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Taiwan Tati Cultural and Educational Foundation

Ma administration rolls over again

This government’s ability to capitulate at the drop of a hat when dealing with China never ceases to amaze.

The latest example came on Friday last week when Financial Supervisory Commission (FSC) Chairman Sean Chen (陳冲) told legislators that he would not sign the cross-strait financial memorandum of understanding (MOU) if China failed to respect Taiwan’s request that his full official title appear on the document. He added that he would rather not sign at all if doing so would put “national sovereignty on the line.”

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Furtive government deals disturbing

Following the ruckus last month in which the government took the public and the legislature by surprise with its sudden announcement that it was lifting a ban on US bone-in beef imports, the government did it again on Monday night: It blitzed the public and lawmakers with a declaration that it had signed a financial memorandum of understanding (MOU) with China.

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Let them come, let them speak

With closer, more frequent and open cultural and academic exchanges across the Taiwan Strait, the administration of President Ma Ying-jeou (馬英九) may hope to foster an image of rapprochement, if not understanding. While such contact is not new and happened, albeit in a low-profile fashion, during the Democratic Progressive Party (DPP) administration, the seniority of the Chinese officials and academics invited to speak at forums in Taiwan and the coverage the meetings have received is unprecedented in 60 years of cross-strait diplomacy.

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USC's Annenberg School, Soft Power and Taiwan: Part III Responses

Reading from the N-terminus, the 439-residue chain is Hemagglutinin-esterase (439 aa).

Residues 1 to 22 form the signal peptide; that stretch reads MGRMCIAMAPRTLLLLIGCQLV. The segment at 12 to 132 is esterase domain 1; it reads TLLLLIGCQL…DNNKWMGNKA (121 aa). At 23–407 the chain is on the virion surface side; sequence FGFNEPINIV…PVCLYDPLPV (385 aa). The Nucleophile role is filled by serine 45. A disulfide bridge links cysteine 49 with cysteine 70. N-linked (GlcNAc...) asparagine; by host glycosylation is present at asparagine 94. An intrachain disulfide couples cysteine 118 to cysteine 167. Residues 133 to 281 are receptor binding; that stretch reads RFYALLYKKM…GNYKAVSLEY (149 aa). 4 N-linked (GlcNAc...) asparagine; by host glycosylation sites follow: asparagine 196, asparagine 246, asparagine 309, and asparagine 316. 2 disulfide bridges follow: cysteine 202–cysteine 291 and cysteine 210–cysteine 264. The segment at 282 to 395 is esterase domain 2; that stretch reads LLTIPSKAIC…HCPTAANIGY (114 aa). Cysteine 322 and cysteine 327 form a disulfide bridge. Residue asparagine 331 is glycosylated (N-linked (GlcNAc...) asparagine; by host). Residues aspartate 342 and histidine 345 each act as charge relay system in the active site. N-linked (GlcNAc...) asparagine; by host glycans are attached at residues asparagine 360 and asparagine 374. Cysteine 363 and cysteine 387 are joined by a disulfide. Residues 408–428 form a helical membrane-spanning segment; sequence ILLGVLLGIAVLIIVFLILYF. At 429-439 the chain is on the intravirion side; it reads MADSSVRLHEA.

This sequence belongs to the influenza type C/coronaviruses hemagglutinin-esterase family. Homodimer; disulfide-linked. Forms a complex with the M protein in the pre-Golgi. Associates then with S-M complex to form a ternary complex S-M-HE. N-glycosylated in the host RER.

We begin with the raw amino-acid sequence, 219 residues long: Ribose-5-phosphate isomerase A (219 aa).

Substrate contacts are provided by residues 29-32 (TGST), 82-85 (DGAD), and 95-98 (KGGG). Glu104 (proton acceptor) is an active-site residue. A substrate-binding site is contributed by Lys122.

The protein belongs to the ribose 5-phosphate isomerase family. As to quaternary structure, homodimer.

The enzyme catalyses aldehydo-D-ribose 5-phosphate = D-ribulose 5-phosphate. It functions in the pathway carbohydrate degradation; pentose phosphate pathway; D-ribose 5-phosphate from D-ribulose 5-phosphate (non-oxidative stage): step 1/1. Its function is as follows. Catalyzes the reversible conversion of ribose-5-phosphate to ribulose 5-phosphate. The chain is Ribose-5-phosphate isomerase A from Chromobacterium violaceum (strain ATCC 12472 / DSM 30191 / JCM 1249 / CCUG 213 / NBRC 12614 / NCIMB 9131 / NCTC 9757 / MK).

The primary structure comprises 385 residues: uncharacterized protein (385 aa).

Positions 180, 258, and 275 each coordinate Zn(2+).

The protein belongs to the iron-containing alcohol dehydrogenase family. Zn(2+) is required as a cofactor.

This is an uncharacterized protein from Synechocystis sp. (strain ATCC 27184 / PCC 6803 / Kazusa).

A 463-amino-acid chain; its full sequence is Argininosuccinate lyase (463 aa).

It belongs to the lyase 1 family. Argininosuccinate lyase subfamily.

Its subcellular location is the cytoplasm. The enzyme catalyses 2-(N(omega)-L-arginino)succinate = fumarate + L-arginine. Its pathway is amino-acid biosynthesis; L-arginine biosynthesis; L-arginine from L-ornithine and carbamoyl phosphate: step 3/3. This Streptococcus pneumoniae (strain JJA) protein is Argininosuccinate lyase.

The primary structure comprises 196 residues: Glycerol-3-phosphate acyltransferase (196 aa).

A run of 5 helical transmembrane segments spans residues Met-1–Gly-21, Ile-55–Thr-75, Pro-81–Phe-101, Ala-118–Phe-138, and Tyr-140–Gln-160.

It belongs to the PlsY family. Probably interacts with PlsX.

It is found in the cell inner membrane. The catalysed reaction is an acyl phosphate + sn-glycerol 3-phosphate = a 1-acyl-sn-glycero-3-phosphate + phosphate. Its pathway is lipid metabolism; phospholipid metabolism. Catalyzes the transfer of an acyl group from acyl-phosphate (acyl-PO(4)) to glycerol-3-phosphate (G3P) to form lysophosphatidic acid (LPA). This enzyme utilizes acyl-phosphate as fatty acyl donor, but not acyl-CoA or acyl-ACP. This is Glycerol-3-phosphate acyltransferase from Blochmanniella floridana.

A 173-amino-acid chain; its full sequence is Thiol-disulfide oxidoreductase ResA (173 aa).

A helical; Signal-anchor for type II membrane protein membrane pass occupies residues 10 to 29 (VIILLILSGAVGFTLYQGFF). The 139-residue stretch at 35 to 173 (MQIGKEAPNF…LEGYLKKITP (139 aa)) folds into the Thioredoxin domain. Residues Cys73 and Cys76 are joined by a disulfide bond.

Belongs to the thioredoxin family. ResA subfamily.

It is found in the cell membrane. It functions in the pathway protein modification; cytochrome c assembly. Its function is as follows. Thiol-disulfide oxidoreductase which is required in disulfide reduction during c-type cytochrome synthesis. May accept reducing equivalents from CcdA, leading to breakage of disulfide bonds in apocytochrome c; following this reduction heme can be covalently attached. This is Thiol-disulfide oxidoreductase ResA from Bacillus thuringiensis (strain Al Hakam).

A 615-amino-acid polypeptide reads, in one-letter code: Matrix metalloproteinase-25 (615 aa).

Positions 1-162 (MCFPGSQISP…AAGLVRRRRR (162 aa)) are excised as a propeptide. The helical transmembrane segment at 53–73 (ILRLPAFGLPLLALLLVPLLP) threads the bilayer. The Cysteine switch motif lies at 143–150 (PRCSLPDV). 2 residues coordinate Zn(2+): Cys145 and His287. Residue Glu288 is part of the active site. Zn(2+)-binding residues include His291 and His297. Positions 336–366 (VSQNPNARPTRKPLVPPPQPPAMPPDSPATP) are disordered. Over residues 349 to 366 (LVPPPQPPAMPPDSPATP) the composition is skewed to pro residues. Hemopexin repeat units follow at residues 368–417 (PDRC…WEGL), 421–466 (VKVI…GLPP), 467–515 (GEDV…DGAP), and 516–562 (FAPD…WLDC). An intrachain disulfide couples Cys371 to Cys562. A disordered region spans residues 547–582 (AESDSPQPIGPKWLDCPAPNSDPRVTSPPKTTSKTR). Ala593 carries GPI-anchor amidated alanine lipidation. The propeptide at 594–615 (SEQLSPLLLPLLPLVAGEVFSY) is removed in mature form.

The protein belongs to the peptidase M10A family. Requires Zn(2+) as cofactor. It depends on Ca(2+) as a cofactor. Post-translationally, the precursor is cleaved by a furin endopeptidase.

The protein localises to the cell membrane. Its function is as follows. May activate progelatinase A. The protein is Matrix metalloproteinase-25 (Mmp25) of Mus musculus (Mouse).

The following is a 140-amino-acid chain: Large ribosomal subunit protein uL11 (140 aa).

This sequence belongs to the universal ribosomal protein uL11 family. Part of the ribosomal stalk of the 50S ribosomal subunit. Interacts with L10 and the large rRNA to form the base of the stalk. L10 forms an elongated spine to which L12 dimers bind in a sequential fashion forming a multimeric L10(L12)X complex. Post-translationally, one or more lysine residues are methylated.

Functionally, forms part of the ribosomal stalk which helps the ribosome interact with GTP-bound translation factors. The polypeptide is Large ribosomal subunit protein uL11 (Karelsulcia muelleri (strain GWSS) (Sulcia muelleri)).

A classic statements contrasting hard power with soft power would be that of Joseph Stalin who asked, "The Pope, how many divisions does he have?" If ever there was a man of hard power, it was Stalin, and if ever there was a man of soft power it would be the Pope. Taiwan cannot liken itself to the Pope but facing the hard power of the People's Republic of China (PRC) it knows it cannot match the PRC plane for plane, missile for missile, ship for ship etc. What then must it do? This was the question raised and the direction suggested in the conference mentioned in Parts I & II previously posted on November 6 and 8. Taiwan needs soft power.

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Letting the public have its say on policies

The results of US-Taiwan negotiations on beef imports and the government’s subsequent attitudes and actions in dealing with the matter reflect the failings of a political system characterized by one-party rule.

The government ignored the importance of the issue from the start and paid no attention to South Korea’s problems after it allowed US beef to be imported again. Negotiations lasted for 17 months yet lacked communication with the legislature, opposition parties and civic organizations. The government was so arrogant that it did not even consult experts on mad cow disease.

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Misjudging public opinion

Taiwan is not only passive on cross-strait matters, it is at an impasse. Academics from Chinese think tanks made loud calls at a recent seminar in Taiwan for the two sides to begin political talks, while Chinese President Hu Jintao (胡錦濤) proposed launching talks on a peace accord when meeting former Chinese Nationalist Party (KMT) chairman Lien Chan (連戰) at the APEC summit in Singapore.

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Newsflash

The Executive Yuan is only giving the Ministry of National Defense US$3.7 billion for the upgrade of the nation’s ageing F-16 aircraft, a decision that could have serious implications for the air force’s ability to ensure air superiority in the Taiwan Strait, the Taipei Times has learned.

As a result of that decision, the ministry has told the air force that it cannot afford to spend US$5.1 billion on the upgrade package, notified to US Congress in September last year, for its 145 F-16A/Bs.